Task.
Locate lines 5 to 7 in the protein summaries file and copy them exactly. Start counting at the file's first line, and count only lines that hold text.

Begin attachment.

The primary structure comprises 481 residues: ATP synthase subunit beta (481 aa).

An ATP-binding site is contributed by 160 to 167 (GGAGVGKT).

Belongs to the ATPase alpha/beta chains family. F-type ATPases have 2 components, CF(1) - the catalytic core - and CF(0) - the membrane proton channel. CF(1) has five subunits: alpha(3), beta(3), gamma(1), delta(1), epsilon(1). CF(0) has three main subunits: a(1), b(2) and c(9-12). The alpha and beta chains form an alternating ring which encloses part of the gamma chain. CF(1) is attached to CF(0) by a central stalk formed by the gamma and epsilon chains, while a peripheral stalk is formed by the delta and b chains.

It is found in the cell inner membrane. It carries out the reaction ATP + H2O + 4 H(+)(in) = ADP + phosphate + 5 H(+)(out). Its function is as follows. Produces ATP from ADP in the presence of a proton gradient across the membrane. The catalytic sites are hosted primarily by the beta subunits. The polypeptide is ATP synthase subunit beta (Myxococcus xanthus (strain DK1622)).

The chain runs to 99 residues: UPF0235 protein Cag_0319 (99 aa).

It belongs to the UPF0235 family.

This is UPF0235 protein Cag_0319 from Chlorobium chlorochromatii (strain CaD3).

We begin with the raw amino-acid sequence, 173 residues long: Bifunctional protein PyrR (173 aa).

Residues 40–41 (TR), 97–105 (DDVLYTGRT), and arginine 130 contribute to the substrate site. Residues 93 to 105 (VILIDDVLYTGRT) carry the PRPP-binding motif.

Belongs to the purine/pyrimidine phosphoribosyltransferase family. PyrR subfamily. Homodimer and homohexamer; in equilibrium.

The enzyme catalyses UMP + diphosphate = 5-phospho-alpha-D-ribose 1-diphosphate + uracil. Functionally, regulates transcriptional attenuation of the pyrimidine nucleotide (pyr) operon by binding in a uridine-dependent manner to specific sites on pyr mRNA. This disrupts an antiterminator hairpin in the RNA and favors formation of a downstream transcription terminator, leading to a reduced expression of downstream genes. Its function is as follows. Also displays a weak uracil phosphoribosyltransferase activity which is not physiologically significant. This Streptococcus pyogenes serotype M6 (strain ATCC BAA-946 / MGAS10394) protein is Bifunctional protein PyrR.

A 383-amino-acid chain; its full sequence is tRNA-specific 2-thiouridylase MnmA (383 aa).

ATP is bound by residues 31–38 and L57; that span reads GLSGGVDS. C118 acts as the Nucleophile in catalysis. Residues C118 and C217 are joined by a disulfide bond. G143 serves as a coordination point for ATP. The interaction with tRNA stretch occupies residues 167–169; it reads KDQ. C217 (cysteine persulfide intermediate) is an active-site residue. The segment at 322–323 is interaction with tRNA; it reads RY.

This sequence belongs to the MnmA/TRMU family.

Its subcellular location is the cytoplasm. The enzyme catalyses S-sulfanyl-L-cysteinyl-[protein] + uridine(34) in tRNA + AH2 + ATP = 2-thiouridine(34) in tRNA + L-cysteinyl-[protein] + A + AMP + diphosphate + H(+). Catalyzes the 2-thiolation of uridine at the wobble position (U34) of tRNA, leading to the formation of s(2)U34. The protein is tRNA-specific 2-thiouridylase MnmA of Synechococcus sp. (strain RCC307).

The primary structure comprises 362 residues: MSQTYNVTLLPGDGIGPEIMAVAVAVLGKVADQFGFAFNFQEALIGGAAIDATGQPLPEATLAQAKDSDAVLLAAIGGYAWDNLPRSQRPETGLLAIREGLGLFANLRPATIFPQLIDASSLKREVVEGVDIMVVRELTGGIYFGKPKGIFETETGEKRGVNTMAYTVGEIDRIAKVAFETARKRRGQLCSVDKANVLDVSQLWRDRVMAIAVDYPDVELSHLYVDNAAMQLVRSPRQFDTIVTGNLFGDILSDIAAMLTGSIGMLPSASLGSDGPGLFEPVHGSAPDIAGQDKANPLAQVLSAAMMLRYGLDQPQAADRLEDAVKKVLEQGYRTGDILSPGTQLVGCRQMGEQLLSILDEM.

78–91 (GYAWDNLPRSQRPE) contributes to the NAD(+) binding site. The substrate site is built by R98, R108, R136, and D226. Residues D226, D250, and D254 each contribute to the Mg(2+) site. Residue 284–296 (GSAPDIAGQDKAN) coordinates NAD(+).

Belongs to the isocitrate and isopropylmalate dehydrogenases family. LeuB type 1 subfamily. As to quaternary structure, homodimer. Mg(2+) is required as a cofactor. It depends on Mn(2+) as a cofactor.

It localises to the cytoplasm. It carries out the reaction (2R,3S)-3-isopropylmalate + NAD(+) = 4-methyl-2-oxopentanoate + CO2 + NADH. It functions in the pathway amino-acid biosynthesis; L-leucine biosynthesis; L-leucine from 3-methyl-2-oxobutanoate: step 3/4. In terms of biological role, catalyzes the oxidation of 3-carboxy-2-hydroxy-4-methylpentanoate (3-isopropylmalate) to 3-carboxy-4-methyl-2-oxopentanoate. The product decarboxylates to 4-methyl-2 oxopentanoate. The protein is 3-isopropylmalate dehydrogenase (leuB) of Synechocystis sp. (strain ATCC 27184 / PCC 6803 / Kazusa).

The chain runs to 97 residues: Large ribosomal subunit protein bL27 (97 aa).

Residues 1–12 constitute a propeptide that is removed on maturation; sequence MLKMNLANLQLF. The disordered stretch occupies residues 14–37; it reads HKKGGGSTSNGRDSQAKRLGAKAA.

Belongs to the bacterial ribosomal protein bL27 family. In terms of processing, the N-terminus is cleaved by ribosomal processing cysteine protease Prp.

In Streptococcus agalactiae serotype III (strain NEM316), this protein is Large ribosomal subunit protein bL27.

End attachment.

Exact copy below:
The chain runs to 99 residues: UPF0235 protein Cag_0319 (99 aa).

It belongs to the UPF0235 family.

This is UPF0235 protein Cag_0319 from Chlorobium chlorochromatii (strain CaD3).